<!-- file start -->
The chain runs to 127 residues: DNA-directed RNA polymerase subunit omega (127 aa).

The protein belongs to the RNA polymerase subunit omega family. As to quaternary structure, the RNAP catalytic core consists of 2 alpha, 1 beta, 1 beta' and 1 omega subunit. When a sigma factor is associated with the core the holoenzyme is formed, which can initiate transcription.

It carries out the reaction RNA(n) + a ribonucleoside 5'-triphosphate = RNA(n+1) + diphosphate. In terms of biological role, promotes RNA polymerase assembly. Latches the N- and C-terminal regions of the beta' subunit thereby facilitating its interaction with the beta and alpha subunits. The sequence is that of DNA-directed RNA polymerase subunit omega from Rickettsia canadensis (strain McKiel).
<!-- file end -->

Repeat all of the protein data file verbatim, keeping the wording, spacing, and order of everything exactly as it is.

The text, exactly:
The chain runs to 127 residues: DNA-directed RNA polymerase subunit omega (127 aa).

The protein belongs to the RNA polymerase subunit omega family. As to quaternary structure, the RNAP catalytic core consists of 2 alpha, 1 beta, 1 beta' and 1 omega subunit. When a sigma factor is associated with the core the holoenzyme is formed, which can initiate transcription.

It carries out the reaction RNA(n) + a ribonucleoside 5'-triphosphate = RNA(n+1) + diphosphate. In terms of biological role, promotes RNA polymerase assembly. Latches the N- and C-terminal regions of the beta' subunit thereby facilitating its interaction with the beta and alpha subunits. The sequence is that of DNA-directed RNA polymerase subunit omega from Rickettsia canadensis (strain McKiel).